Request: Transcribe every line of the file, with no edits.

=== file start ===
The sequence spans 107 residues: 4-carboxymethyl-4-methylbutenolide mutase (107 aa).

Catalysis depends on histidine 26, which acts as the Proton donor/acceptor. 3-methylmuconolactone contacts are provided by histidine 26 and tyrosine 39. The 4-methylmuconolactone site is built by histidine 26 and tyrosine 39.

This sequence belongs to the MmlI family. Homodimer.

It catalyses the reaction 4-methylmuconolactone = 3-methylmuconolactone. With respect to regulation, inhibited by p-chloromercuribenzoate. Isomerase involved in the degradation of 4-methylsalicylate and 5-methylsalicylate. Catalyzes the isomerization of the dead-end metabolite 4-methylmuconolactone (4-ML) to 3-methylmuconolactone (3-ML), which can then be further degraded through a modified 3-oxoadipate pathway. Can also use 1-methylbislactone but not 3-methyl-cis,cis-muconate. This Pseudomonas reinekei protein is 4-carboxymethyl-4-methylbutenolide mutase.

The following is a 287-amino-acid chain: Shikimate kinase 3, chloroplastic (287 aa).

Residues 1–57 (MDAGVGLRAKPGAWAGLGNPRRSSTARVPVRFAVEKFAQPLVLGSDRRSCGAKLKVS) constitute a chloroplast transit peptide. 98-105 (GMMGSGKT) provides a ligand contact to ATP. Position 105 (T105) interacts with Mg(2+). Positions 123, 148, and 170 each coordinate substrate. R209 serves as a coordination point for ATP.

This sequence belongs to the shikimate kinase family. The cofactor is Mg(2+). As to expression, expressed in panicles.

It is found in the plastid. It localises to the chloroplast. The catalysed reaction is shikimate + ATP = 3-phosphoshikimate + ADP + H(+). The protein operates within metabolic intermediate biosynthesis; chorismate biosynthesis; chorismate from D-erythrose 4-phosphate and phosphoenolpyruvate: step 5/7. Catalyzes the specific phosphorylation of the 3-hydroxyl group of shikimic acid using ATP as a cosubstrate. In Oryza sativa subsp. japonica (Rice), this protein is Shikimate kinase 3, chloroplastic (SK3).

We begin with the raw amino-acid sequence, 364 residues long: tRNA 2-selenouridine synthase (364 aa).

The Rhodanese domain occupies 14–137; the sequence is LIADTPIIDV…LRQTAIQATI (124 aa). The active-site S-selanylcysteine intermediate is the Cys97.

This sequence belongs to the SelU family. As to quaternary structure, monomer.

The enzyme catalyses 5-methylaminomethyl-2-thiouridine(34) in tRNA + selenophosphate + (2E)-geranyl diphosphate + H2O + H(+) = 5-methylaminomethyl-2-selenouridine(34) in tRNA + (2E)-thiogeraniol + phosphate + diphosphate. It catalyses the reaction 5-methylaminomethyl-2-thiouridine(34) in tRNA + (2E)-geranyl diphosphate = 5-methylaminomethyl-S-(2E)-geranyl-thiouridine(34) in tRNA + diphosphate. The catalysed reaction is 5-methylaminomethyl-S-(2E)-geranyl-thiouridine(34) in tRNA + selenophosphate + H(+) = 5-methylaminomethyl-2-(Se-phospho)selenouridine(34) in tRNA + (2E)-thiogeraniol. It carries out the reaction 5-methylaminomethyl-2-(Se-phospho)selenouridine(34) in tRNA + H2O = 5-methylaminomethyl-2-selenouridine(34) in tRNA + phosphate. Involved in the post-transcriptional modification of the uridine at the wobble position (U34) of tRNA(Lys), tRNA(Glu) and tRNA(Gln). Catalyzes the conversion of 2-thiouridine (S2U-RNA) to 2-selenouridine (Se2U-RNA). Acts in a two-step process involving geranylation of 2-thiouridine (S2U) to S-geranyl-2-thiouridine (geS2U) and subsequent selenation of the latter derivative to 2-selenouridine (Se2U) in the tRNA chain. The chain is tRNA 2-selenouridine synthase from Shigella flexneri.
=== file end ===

The sequence spans 107 residues: 4-carboxymethyl-4-methylbutenolide mutase (107 aa).

Catalysis depends on histidine 26, which acts as the Proton donor/acceptor. 3-methylmuconolactone contacts are provided by histidine 26 and tyrosine 39. The 4-methylmuconolactone site is built by histidine 26 and tyrosine 39.

This sequence belongs to the MmlI family. Homodimer.

It catalyses the reaction 4-methylmuconolactone = 3-methylmuconolactone. With respect to regulation, inhibited by p-chloromercuribenzoate. Isomerase involved in the degradation of 4-methylsalicylate and 5-methylsalicylate. Catalyzes the isomerization of the dead-end metabolite 4-methylmuconolactone (4-ML) to 3-methylmuconolactone (3-ML), which can then be further degraded through a modified 3-oxoadipate pathway. Can also use 1-methylbislactone but not 3-methyl-cis,cis-muconate. This Pseudomonas reinekei protein is 4-carboxymethyl-4-methylbutenolide mutase.

The following is a 287-amino-acid chain: Shikimate kinase 3, chloroplastic (287 aa).

Residues 1–57 (MDAGVGLRAKPGAWAGLGNPRRSSTARVPVRFAVEKFAQPLVLGSDRRSCGAKLKVS) constitute a chloroplast transit peptide. 98-105 (GMMGSGKT) provides a ligand contact to ATP. Position 105 (T105) interacts with Mg(2+). Positions 123, 148, and 170 each coordinate substrate. R209 serves as a coordination point for ATP.

This sequence belongs to the shikimate kinase family. The cofactor is Mg(2+). As to expression, expressed in panicles.

It is found in the plastid. It localises to the chloroplast. The catalysed reaction is shikimate + ATP = 3-phosphoshikimate + ADP + H(+). The protein operates within metabolic intermediate biosynthesis; chorismate biosynthesis; chorismate from D-erythrose 4-phosphate and phosphoenolpyruvate: step 5/7. Catalyzes the specific phosphorylation of the 3-hydroxyl group of shikimic acid using ATP as a cosubstrate. In Oryza sativa subsp. japonica (Rice), this protein is Shikimate kinase 3, chloroplastic (SK3).

We begin with the raw amino-acid sequence, 364 residues long: tRNA 2-selenouridine synthase (364 aa).

The Rhodanese domain occupies 14–137; the sequence is LIADTPIIDV…LRQTAIQATI (124 aa). The active-site S-selanylcysteine intermediate is the Cys97.

This sequence belongs to the SelU family. As to quaternary structure, monomer.

The enzyme catalyses 5-methylaminomethyl-2-thiouridine(34) in tRNA + selenophosphate + (2E)-geranyl diphosphate + H2O + H(+) = 5-methylaminomethyl-2-selenouridine(34) in tRNA + (2E)-thiogeraniol + phosphate + diphosphate. It catalyses the reaction 5-methylaminomethyl-2-thiouridine(34) in tRNA + (2E)-geranyl diphosphate = 5-methylaminomethyl-S-(2E)-geranyl-thiouridine(34) in tRNA + diphosphate. The catalysed reaction is 5-methylaminomethyl-S-(2E)-geranyl-thiouridine(34) in tRNA + selenophosphate + H(+) = 5-methylaminomethyl-2-(Se-phospho)selenouridine(34) in tRNA + (2E)-thiogeraniol. It carries out the reaction 5-methylaminomethyl-2-(Se-phospho)selenouridine(34) in tRNA + H2O = 5-methylaminomethyl-2-selenouridine(34) in tRNA + phosphate. Involved in the post-transcriptional modification of the uridine at the wobble position (U34) of tRNA(Lys), tRNA(Glu) and tRNA(Gln). Catalyzes the conversion of 2-thiouridine (S2U-RNA) to 2-selenouridine (Se2U-RNA). Acts in a two-step process involving geranylation of 2-thiouridine (S2U) to S-geranyl-2-thiouridine (geS2U) and subsequent selenation of the latter derivative to 2-selenouridine (Se2U) in the tRNA chain. The chain is tRNA 2-selenouridine synthase from Shigella flexneri.